Going directly to the head coach to talk about more playing time is probably a scary thing for many young players who don't know what the reaction will be.

In Richard Pitino's case, his conversation recently with some reserves ended up being a catalyst for the Gophers basketball team's bench providing a much-needed spark in Tuesday's 85-80 overtime victory against Boston College. The bench scored 24 points combined, more than in all but one game last season.

"They absolutely came in and brought some life," Pitino said. "That's what embracing your role is all about."

The Gophers (5-0) host Missouri-Kansas City (2-2) on Thursday night trying to build on the bench production that aided a second-half comeback from 15 points down against Boston College.

Pitino has been known to shorten his rotation and play his starters heavy minutes. But that could change after freshman Jamal Mashburn Jr. and sophomores Tre' Williams and Isaiah Ihnen combined for 22 points, nine rebounds, seven assists and three steals Tuesday to help the Gophers overcome their largest deficit of the season.

"Everybody wants to play. Everybody wants to play major minutes," Pitino said. "We're constantly talking about everything we do is for Minnesota. They came in and brought unbelievable selfless energy."

Pitino has had more individual player meetings this year than any previous season. Part of that is dealing with the pandemic, but "a lot of them want increased roles," he added.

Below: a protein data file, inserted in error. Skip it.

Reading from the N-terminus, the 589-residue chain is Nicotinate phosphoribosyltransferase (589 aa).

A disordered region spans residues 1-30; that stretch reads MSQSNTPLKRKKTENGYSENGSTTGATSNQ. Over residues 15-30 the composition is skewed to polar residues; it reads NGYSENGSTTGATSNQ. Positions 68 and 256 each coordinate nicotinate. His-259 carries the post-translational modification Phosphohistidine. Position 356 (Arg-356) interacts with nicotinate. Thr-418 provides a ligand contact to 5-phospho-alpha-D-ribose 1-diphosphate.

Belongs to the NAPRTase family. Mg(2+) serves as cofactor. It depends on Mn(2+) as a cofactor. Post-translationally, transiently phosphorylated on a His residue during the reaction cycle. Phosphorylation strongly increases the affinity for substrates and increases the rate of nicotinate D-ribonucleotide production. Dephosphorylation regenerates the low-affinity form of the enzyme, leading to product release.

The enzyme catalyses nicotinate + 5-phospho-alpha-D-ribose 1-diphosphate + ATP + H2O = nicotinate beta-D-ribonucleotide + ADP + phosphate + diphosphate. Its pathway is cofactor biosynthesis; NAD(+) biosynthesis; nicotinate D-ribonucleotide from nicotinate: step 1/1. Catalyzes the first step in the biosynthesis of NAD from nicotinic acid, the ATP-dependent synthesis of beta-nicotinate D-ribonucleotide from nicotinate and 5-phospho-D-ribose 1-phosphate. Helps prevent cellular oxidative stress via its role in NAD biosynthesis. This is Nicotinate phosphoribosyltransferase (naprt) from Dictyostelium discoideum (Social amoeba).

In particular, Mashburn, Williams and Ihnen were expecting to play more than the sparse minutes they got in the Gophers' first four games this season.

"I kept telling them over and over again, 'Make me play you,'‚ÄČ" Pitino said. "The role of every player and every coach is to get better every day and help Minnesota win."

Mashburn, the U's top recruit last year, was supposed to be the backup Pitino desperately needed for starting point guard Marcus Carr. But Carr still averages a Big Ten-high 35.6 minutes a game. Mashburn was averaging 2.5 points in 11.1 minutes in four games, but he went from going scoreless in eight minutes last week against North Dakota to a season-best 10 points, three rebounds and three assists in 13 minutes vs. Boston College.

"I know coming in as a freshman you've got to be patient," Mashburn said. "Coach is still figuring out lineups and rotations. I never got down on myself. I always trust my work, and I'm always ready. In this Big Ten and [college basketball], you have to stay ready. Your number can be called at any time to help the team."

Staying confident as a freshman was something Williams and Ihnen struggled with mentally last year when they went from four-star recruits like Mashburn to rarely used reserves. Sometimes a few games would go by without them seeing the floor at all when the Gophers went to a seven-man rotation.

Their sophomore seasons were supposed to be different. But Williams (16.2 to 12.1) and Ihnen (11.4 to 10.5) saw their minutes per game decline from last season through four games. That prompted a chat with Pitino on defining their roles.

"I'm a team guy," Williams said. "Just getting to know the things he wants me to do and what I need to focus on."

Williams admitted he was more worried about his playing time last season than the Gophers struggling to win, but he just wants to contribute any way he can to their success this season. That has become the bench's motto.

"Everyone looks better when the team wins," Williams said. "My mind-set has changed. I'm a lot more selfless but still confident at the same time. Knowing I can make plays. I'm ready to take the big shot at any time but being selfless and worried about winning more than my stats or personal play."